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Biosecurity is a set of management practices that reduces the potential for the introduction or spread of disease-causing agents.

Maintaining good biosecurity practices will:

  • Help prevent the introduction and spread of exotic and notifiable diseases.
  • Control diseases that may occur eg strangles or equine influenza.
  • Keep your horse healthy and reduce costs.

Horse keepers should know their horse’s normal behaviour and vital signs; changes may indicate the onset of disease.

Remain vigilant for signs and symptoms of disease by checking your horse daily.

Everyday biosecurity actions:

  • Good hygiene eg washing hands, clothes, equipment and surfaces.
  • Regularly clean grooming kit, feed and water buckets, tack, rugs, stables and vehicles used to transport horses.
  • Avoid taking vehicles into a yard where there are sick horses.
  • Keep horses secure check latches, hinges etc.
  • Provide fresh clean water and feed your horse the appropriate type and amount of fodder.

Exotic Notifiable Disease

An exotic disease is one not normally found in the UK. A notifiable disease is a disease that must be reported to the local Animal Health and Veterinary Laboratories Agency ( AHVLA) Office. Notifiable diseases have the potential for serious and rapid spread, animal or public health consequences and can have an impact on international trade.  The nearest AHVLA office is Galashiels 01896 758806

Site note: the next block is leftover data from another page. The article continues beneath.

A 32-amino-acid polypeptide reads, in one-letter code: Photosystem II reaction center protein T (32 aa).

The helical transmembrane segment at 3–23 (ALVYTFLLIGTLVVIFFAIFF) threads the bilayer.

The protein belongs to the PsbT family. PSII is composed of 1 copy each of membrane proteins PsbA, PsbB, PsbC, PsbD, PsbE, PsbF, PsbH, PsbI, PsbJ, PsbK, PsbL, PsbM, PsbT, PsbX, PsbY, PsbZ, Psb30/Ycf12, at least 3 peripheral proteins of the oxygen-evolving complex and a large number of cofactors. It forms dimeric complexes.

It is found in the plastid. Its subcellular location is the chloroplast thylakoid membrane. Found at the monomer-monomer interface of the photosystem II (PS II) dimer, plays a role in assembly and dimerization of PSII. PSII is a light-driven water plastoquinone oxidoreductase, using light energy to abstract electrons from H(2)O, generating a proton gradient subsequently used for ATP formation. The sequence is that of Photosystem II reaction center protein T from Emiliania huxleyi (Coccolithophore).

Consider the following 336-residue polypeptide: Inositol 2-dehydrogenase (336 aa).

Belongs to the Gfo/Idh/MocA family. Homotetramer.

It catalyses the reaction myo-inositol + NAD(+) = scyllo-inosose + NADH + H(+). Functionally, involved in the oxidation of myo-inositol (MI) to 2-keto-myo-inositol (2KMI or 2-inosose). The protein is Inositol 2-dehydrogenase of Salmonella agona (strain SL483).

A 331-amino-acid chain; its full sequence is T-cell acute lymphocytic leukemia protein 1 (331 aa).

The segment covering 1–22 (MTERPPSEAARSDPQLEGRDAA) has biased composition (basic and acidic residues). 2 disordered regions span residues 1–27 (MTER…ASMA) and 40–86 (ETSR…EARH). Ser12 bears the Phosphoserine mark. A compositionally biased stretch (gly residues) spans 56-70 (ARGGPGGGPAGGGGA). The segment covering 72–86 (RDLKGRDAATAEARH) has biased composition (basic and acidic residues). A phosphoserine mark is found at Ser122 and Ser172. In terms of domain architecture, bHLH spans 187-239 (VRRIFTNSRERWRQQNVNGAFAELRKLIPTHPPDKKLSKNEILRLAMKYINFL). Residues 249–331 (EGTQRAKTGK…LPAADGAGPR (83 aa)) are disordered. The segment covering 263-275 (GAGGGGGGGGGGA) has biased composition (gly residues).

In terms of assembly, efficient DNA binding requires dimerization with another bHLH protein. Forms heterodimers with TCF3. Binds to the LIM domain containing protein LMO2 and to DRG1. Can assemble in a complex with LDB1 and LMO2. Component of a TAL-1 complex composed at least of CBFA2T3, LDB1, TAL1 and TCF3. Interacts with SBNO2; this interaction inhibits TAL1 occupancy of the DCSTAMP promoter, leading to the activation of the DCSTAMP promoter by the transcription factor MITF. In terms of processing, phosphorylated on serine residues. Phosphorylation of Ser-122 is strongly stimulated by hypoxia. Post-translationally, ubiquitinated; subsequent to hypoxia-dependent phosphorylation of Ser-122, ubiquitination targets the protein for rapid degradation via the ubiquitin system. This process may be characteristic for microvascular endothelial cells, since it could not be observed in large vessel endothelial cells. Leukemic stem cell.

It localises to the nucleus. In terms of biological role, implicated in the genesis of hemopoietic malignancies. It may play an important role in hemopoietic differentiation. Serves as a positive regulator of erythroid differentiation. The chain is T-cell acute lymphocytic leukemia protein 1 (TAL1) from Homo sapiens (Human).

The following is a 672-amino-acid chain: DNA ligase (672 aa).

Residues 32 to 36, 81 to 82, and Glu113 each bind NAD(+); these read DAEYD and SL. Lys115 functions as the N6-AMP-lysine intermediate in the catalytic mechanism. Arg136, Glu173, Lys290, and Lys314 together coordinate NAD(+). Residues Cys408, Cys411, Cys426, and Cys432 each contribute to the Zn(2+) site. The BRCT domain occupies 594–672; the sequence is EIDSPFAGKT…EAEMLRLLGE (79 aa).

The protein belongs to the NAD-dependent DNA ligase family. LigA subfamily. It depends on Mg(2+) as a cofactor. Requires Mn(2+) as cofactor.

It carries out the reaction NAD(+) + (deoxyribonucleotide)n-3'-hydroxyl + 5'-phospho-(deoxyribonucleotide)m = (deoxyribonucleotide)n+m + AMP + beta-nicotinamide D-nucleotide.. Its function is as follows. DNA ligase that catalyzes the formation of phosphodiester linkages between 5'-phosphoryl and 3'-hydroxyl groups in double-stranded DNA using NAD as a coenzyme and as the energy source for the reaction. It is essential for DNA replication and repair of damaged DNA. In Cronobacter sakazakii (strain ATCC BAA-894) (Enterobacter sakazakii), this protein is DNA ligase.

Equine Influenza


Equine influenza is a highly contagious viral disease of the respiratory system, caused by different strains of the influenza virus. Horses can contract the disease either from direct contact with an infected horse or through contaminated environment/air. It spreads very rapidly as infected horses incubated the virus for only 1-3 days before developing symptoms. 

The disease can quickly deteriorate into life-threatening bronchitis or pneumonia and when recovering, horses are often susceptible to secondary infection as they are left in a debilitated state. Naturally, we recommend vaccinating horses against this disease.

Equine influenza vaccine schedule:

  • A primary course of two injections given between 21 and 92 days apart.
  • A third injection given between 150 and 215 days (5 and 7 months) after the second injection.
  • Annual boosters are required thereafter (must be given within 365 days of previous injection)


No vaccination should be given within the 7 days preceding travel/ arrival 


BHS Advice Vaccinating Against Tetanus and Equine Influenza